Bowel Cancer Screening

Colonoscopy and FIT (Faecal Immunochemical Testing) are accepted strategies for colorectal cancer screening in the average risk population.  Colonoscopy is the most accurate test for early detection and prevention of colorectal cancer, however, it requires bowel preparation and time off work in order to undergo the assessment.  FIT testing is non-invasive, convenient and cost effective, making it an acceptable alternative for some people.  It can effectively rule out colorectal cancer with 79% accuracy, and can be performed at home with no preparation.   The FIT test, essentially, is looking for microscopic blood. Blood in the stool can happen for a variety of reasons, such as haemorrhoids or irritation, but it also can be an indicator of more serious things, like precancerous polyps or colorectal cancer.  If a FIT is positive the patient will need a colonoscopy for further evaluation.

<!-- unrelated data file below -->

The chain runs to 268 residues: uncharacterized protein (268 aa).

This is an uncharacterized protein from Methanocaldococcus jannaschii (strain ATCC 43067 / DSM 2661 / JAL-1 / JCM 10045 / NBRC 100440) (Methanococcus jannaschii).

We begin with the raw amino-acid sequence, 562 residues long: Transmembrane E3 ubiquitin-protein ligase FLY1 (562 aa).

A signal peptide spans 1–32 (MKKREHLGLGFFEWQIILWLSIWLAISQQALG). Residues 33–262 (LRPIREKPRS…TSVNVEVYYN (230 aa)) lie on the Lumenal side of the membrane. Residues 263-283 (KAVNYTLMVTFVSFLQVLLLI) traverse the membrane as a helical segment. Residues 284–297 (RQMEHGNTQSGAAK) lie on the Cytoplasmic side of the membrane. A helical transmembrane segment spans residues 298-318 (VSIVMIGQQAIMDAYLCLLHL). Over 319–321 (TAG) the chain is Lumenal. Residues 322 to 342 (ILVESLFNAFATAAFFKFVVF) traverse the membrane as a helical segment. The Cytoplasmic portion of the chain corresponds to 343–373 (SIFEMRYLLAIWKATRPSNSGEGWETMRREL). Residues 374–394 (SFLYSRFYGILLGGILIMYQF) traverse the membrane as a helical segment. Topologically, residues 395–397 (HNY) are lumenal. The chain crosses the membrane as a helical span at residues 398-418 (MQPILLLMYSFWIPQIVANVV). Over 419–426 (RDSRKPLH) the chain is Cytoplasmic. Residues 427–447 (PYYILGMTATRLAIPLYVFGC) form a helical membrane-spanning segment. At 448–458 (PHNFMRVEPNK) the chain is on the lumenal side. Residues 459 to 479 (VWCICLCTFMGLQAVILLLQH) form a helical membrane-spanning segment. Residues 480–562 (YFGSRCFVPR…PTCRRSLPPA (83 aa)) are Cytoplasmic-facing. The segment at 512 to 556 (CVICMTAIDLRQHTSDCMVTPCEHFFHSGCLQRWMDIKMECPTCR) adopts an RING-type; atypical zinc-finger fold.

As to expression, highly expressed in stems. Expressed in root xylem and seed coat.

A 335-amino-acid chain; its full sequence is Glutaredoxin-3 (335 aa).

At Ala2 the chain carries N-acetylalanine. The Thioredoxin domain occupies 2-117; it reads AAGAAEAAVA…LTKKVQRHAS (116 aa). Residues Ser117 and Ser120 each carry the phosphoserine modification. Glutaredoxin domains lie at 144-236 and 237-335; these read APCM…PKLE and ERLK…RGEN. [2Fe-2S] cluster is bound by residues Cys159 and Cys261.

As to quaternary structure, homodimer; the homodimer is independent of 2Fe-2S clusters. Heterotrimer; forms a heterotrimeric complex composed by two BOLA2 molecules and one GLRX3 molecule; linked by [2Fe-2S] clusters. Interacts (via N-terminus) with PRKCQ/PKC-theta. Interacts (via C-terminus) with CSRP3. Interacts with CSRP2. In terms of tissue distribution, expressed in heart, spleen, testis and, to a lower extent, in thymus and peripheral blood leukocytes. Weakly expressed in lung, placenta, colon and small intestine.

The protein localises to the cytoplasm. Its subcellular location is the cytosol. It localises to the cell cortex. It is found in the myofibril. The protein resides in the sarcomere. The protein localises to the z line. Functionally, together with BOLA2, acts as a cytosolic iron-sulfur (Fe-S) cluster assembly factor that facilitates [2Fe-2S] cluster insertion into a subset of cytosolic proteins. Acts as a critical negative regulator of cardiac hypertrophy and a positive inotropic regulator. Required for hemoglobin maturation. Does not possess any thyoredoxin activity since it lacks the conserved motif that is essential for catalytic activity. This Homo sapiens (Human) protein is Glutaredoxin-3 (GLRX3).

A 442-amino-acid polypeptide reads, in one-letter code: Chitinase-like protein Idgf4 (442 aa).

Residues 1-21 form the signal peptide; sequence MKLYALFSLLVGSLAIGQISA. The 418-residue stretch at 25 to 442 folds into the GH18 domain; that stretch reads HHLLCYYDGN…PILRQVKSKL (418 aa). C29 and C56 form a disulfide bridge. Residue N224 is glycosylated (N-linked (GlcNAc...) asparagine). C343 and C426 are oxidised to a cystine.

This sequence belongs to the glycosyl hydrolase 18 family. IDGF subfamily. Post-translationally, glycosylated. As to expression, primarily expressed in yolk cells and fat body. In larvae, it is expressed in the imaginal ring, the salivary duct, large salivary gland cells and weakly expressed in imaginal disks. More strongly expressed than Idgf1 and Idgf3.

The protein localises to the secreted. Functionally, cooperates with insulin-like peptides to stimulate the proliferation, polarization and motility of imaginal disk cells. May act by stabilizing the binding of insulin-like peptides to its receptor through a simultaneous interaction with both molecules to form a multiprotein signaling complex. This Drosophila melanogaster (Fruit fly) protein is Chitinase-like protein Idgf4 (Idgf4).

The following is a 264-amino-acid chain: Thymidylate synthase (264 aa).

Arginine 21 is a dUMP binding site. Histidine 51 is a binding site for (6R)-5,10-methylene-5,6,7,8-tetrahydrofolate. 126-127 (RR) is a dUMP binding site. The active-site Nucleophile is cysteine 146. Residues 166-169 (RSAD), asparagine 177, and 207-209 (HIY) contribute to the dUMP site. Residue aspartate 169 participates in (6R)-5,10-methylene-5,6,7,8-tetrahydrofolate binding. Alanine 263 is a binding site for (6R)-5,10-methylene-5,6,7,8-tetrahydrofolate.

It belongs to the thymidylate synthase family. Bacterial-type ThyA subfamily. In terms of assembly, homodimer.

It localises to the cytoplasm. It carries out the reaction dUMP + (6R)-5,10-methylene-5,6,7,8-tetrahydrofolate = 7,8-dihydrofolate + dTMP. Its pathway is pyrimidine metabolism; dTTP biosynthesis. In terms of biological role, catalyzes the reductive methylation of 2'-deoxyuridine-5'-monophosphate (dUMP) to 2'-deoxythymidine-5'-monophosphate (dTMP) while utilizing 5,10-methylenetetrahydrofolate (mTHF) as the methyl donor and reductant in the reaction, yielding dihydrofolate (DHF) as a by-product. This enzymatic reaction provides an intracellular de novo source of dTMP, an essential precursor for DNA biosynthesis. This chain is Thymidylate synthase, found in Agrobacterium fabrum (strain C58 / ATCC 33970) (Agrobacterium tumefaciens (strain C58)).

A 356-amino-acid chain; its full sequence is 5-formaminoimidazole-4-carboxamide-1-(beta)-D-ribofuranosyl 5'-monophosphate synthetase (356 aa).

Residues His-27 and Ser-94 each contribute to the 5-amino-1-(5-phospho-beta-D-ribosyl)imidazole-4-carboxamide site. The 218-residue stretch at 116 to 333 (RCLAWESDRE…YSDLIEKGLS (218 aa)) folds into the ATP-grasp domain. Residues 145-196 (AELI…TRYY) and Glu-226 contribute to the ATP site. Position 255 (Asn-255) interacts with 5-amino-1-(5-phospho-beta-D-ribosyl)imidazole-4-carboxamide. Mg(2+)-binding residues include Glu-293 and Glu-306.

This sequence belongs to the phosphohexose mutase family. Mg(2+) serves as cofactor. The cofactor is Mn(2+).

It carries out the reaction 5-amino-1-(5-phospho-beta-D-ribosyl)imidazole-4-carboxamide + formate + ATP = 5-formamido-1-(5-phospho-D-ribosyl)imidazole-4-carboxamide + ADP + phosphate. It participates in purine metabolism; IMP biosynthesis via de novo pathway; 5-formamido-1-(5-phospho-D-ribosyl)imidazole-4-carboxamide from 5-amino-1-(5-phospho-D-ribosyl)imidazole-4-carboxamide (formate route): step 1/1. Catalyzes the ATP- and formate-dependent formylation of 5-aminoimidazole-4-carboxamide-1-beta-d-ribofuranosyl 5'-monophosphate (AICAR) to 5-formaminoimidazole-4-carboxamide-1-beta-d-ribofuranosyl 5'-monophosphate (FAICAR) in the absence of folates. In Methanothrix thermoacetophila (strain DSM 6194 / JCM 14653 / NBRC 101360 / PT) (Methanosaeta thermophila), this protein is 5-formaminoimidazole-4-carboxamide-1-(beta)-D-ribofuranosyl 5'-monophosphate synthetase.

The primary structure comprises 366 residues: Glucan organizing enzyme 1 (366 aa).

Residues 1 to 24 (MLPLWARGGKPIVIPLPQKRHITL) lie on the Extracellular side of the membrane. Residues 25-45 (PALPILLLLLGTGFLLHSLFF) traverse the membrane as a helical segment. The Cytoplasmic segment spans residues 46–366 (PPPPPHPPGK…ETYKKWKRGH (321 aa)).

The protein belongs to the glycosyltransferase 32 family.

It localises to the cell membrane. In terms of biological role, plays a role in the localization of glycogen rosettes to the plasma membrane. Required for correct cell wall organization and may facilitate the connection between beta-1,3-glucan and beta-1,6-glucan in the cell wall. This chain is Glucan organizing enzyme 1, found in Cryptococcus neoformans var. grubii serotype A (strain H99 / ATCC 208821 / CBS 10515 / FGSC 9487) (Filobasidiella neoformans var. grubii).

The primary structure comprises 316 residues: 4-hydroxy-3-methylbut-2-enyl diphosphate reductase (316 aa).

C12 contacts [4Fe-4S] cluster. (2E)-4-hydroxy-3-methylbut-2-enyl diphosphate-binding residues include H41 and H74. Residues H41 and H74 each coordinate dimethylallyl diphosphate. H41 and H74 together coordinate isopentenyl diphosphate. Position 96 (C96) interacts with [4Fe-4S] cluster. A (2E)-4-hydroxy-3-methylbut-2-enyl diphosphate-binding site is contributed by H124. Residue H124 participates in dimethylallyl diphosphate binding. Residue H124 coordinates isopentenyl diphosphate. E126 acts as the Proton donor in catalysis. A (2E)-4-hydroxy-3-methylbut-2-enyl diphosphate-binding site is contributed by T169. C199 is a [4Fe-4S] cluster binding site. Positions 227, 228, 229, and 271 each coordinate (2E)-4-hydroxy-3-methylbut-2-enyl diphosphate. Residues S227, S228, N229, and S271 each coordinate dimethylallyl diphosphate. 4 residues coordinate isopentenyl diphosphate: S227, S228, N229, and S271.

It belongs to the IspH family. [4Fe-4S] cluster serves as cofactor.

Faecal Immunochemical Test (FIT):

The faecal immunochemical test (FIT) is used as a screening test for colon cancer. It tests for hidden blood in the stool, which can be an early sign of cancer. FIT only detects human blood from the lower intestines. Medicines and food do not interfere with the test. So it tends to be more accurate and have fewer false positive results than other tests.


A colonoscopy is an examination of the colon (large intestine) used to look for changes, such as inflammation, polyps or cancer. A long, thin, flexible tube with a very small camera at the end is gently placed in your anus (bottom) and pushed up and around the inside of your bowel. This is how the lining of your colon is examined.